Thursday, September 6, 2012

Video Killed the Radio.....Active Isotopes & PET Scans

Today was my lucky day! I was chauffeured, got to sit in a lazy boy in the dark, and then ate a DQ french silk pie blizzard.  Yeah baby!! Sometimes having cancer is actually more like a vacation.  Right? Oh wait, let me tell you what I had to do in order to get these lovely events to occur.

Yesterday, while I was out visiting some lovely ladies I know, I received a voice mail.  In the message, I was informed that my oncologist's office had booked me a PET scan appointment for 9 am the following morning at a place in Casa Grande.  Casa Grande is 40 mins (approx.) from where I live.  So much for asking how my day was and what would work for me.  I guess that's what you get for not answering your phone.

I quickly changed my termite debugging (yep, we've had new tunnels show up) to next week, and then called Nana M to see if she could watch G.  I then called my neighbor M to see if she would be willing to go with me.  I have been informed time and time again to not go alone.  So this time I took the advice to heart and made sure I had back-up.  She was more than willing to join in the fun, and thus the adventure was set.

To prep for this scan I was informed that I couldn't eat or drink after midnight.  I was also told to avoid high protein.  To be honest, this is easy for me.  I don't eat a lot these days anyway and what I do's not high in protein.

When we arrived in Casa Grande, I got checked in and then Jerry from Wisconsin came to get me all set up.  I asked him if he liked his job, while he laid out all the tools and vials he needed.  He replied that it has taught him compassion, because for the most part he works with a lot of cancer patients.  I thought about that for a minute and asked if this was hard for him.  He said, "No. Cancer patients are the most hopeful people you will ever meet.  It's inspiring."  I loved it!  After this he got quiet and just worked on getting me set up for the scans.

The first part was another blood draw to check my glucose level, which was 93.  Then I was lucky to have lots of saline pushed into my veins, followed by the radioactive isotopes, followed by glucose, followed by more saline.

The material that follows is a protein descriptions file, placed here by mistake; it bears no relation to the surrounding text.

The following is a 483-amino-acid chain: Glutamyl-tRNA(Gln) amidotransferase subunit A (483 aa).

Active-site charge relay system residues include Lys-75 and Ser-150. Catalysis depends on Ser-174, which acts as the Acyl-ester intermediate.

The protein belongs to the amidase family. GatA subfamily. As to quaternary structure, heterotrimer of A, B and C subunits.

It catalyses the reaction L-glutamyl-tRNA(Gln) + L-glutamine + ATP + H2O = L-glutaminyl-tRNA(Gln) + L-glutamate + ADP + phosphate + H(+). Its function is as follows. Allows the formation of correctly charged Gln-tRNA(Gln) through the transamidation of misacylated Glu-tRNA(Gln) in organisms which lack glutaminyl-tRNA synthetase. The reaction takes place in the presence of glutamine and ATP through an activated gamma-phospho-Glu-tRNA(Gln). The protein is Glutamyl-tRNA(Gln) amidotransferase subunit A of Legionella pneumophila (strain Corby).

This was all done with a:
No, the needle wasn't dirty, but this was the ugliest one I could find.  I hate needles.  They don't bother me in the way that I panic, but I do hate being jabbed at everywhere I go.  So far, the only place not to stick a needle in a body part one.  Man!

After I was radioactive, I was led to a lovely, cushioned dark blue La-Z-boy and tucked in nicely with a blanket.  Then the lights were dimmed and I got to sit there, not moving, for 45 minutes.  Luckily the room had a sweet poster that I could stare at in the dim light:

So after about 2 minutes, I closed my eyes and started to think about all the things I would like to be doing.  Cupcakes were at the top of my list.  I love to eat cupcakes.  It's not my first priority, but it's a priority in my life.  I thought about cupcakes, then cancer, then needles, followed by the tingly feeling in my arm, then I started to drift off to sleep.  Jerry came and woke me up right then.  Such is my life.

I was told I would have to change and Jerry handed me a delightful ensemble.

Imagine my surprise.  I do love how the gowns now tie closer to your right or left side, so that your bum isn't hanging out.  You cheeky bum lookers! I quickly changed and removed all of my rings and earrings, so as not to have any metal flying through the air.

At this point he told me I would have a CT scan, that they would superimpose on the PET scan image so create a complete picture.  My thought was- groovy.  Forward we marched to the CT scan machine, which looks like a donut, made of eggshell colored plastic.  I laid down upon the bench, sweet Jerry shoved my head left and right and into the pillow to get the correct alignment and then told me not to move.  The machine clicked and whirred and within 5 minutes I was done in there.  Onto the PET scan machine!